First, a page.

“When a man takes a wife and marries her, if then she finds no favor in his eyes because he has found some indecency in her, and he writes her a certificate of divorce and puts it in her hand and sends her out of his house, and she departs out of his house, and if she goes and becomes another man’s wife, and the latter man hates her and writes her a certificate of divorce and puts it in her hand and sends her out of his house, or if the latter man dies, who took her to be his wife, then her former husband, who sent her away, may not take her again to be his wife, after she has been defiled, for that is an abomination before the LORD. And you shall not bring sin upon the land that the LORD your God is giving you for an

Where on earth, Robert, do we find anything of what you say in this passage itself? Where is there any discussion of the “protection” of
the woman? You’re doing nothing more than what the Jews have been doing for over 2,000 years, focusing so much more on what commentators have said about the text than what the text itself says!

It may be a reality that the purpose of the certificate of divorce was the protection of the rights of the divorced woman, but that is completely immaterial to the text at hand. The point of the legislation of Deuteronomy 24:1-4 was legislation regarding the relationship between a man and his ex-wife who had been the wife of another. That is the stated explicit purpose of this passage.

Now, in Matthew 19, the concession of Moses to the Israelites– the ability for them to put away their wives with a piece of paper– is under discussion. Jesus first makes it abundantly clear that Moses is not commanding the Israelites to divorce their wives but that Moses suffered them to divorce their wives, and then explains that from the beginning it has not been so. The message is unmistakable: this conversation should not even exist between myself and Robert. The concession and command in Deuteronomy 24 was in result of a hard-hearted people and never accurately reflected God’s intention for marriage. Jesus re-establishes in His Kingdom the guidelines set from the beginning. Perfectly clear and simple.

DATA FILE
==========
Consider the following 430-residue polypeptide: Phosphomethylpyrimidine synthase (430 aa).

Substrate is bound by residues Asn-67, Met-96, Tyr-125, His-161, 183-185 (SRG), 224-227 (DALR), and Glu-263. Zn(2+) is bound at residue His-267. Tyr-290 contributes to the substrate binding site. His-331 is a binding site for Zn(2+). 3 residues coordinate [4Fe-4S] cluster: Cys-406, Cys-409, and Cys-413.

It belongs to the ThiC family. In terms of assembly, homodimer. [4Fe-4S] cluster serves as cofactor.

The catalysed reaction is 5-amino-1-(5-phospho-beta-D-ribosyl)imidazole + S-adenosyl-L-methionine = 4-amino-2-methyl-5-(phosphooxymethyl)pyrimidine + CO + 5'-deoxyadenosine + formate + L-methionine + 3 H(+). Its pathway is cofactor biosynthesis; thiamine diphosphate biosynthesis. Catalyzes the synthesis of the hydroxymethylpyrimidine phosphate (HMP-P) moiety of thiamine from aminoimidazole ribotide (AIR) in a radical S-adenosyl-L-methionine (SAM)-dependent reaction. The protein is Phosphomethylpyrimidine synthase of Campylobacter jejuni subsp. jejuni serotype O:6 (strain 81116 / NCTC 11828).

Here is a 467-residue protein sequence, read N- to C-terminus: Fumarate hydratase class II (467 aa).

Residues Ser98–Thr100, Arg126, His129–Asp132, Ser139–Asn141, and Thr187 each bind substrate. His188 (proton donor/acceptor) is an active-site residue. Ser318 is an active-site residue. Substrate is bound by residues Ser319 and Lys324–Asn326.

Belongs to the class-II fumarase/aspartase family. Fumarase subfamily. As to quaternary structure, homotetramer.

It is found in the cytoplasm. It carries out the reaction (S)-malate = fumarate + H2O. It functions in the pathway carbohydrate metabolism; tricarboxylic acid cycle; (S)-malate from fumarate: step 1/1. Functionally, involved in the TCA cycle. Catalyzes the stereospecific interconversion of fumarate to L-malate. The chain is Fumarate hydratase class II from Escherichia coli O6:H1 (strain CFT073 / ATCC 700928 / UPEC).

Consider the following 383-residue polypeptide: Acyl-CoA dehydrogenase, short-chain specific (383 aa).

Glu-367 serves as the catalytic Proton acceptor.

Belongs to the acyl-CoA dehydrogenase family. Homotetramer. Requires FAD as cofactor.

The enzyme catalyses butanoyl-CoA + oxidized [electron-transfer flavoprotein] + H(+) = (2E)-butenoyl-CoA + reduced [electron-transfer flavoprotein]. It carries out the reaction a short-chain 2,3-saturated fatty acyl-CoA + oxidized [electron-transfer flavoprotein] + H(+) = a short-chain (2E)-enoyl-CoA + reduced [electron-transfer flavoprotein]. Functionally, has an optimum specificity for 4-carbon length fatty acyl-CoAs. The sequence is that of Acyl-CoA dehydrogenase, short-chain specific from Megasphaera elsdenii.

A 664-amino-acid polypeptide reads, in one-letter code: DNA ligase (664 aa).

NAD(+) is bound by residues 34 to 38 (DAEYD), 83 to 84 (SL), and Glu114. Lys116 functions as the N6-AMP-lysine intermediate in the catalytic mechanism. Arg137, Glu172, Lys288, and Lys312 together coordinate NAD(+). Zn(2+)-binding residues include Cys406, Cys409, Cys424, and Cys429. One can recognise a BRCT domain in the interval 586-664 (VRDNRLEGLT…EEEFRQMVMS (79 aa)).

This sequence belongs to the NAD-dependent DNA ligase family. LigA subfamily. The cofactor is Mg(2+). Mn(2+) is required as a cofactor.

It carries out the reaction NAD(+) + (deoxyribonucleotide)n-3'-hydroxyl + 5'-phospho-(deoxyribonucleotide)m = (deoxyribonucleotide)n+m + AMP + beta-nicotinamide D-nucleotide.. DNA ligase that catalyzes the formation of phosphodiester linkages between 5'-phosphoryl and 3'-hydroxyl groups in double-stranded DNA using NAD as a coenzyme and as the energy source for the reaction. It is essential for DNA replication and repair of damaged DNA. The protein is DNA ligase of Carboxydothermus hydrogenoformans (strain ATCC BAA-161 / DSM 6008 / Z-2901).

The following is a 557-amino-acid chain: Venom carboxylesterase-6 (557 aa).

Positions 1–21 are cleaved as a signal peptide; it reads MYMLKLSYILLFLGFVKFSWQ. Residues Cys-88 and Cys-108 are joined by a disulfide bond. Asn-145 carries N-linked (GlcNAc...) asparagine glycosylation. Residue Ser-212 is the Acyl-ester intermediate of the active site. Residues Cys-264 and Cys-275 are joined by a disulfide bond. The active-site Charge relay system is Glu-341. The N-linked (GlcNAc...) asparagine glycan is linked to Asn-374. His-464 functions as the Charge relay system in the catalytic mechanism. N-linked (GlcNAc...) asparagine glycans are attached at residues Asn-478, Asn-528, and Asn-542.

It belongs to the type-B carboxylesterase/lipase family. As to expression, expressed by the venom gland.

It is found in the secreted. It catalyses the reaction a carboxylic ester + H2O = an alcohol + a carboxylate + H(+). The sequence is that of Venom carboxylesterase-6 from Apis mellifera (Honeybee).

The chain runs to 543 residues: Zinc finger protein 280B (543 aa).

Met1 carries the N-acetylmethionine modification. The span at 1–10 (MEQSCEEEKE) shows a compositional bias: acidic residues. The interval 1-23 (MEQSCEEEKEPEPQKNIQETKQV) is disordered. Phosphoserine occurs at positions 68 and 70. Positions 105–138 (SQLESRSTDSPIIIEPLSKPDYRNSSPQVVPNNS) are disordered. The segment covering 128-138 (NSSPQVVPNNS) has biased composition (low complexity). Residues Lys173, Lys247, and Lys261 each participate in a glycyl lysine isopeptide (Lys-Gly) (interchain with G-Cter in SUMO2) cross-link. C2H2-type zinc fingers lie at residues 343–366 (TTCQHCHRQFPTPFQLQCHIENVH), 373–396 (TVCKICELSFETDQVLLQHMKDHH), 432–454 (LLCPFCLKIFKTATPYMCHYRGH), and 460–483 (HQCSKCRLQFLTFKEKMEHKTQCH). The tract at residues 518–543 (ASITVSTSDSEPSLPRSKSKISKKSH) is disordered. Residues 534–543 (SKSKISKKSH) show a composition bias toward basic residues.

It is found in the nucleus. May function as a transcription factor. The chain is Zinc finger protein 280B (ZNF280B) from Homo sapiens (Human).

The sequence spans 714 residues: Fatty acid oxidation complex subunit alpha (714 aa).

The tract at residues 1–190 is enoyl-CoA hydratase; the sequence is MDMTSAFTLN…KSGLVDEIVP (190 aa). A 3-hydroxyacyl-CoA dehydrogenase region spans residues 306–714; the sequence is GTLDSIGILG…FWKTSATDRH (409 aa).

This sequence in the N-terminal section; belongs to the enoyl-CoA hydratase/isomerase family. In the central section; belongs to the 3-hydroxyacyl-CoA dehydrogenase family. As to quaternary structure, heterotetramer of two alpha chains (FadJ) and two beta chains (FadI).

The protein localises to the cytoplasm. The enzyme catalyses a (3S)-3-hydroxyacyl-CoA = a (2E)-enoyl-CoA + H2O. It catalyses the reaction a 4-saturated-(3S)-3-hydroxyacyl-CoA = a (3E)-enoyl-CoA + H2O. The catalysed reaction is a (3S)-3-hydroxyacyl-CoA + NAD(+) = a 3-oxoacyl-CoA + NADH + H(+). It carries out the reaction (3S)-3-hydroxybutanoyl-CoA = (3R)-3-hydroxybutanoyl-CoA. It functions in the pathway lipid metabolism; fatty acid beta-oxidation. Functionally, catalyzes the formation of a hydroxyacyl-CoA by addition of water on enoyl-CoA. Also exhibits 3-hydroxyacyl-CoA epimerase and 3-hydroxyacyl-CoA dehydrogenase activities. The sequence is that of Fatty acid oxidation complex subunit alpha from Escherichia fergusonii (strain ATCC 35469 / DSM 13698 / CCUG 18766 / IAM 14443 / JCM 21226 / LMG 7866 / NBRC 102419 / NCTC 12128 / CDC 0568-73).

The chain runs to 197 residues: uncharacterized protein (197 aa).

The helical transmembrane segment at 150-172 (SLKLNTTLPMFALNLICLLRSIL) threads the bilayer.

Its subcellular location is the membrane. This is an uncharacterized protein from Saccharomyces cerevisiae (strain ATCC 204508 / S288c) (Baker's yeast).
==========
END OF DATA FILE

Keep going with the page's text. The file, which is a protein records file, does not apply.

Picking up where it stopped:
Robert continued:

Ethan, I have shown already that your interpretation of Jesus’ teaching is not in harmony with Moses. That it is not in harmony with such clear passages as 1Tim 4:1-4 and 1Cor 7:2;8,9;27,28 is also clear. My position allows for them to all harmonize perfectly. To accept your position one would have to misunderstand Moses and twist what Paul wrote to confirm to your misunderstanding of what Jesus taught.

ELDV: And we have here your first doctrine which places you in opposition to God. While Moses, Jesus, and Paul are all in harmony with their personal beliefs regarding God’s purpose for marriage, that which Moses legislated is not in harmony with Jesus. Matthew 19:8 is a contrastive verse from Matthew 19:7, and the legislation of Moses is not in harmony with the Gospel message of Jesus.

You turn Jesus against Paul, Robert, and there is no denying it. Jesus explicitly demonstrates that those who would divorce improperly and those who are divorced have no right of remarriage, and yet you would say that Paul would allow them this privilege? More reading into the text than actually reading the text.

Robert continued:

I must admit I did not read your article close enough and that you do not make the exact same arguments that Galloway has made. Barnes explained the objections that were made by Galloway – you seem to want to be seen as saying Jesus did not contradict the Law, and I appreciate that. Nevertheless, I have already shown the weakness of your position in your efforts to harmonize your idea of what Jesus said with Moses.

ELDV: Why should this not surprise me? You obviously don’t even really read your Bible; of course you would not actually read my post!

I said, and Robert responded:

[Ethan:] Nice “what if.” Where is the evidence that any such condition existed? Where do we see anyone “putting away” his wife without “divorcing” her in the Law or any example from the OT? It appears that you are merely attempting to separate the divorce custom of the Israelites to make some misguided argument that still holds no water according to Jesus’ instructions.

[Robert:] The evidence is in the text itself. You can charge that I made it up, or that I have no ability to interpret scripture, but are you willing to say the same of Mike Willis? Surely you saw what he wrote.

ELDV: You have not demonstrated that the evidence is in the text itself beyond the fact that you’ve surely read that evidence into it. Where is it, Robert? I don’t care if Mike Willis makes the same kinds of arguments; Mike Willis is not God, either, and I have significant
disagreements with him regarding divorce and perhaps other issues. But that is neither here nor there: the fact of the matter is that you’ve still not actually provided any evidence for any of this.

Regarding the person who divorced his wife for “burning his toast,” I said and Robert responded:

[Ethan:] Would he be condemned for violating the Law of Moses in this regard? Under what provision if so?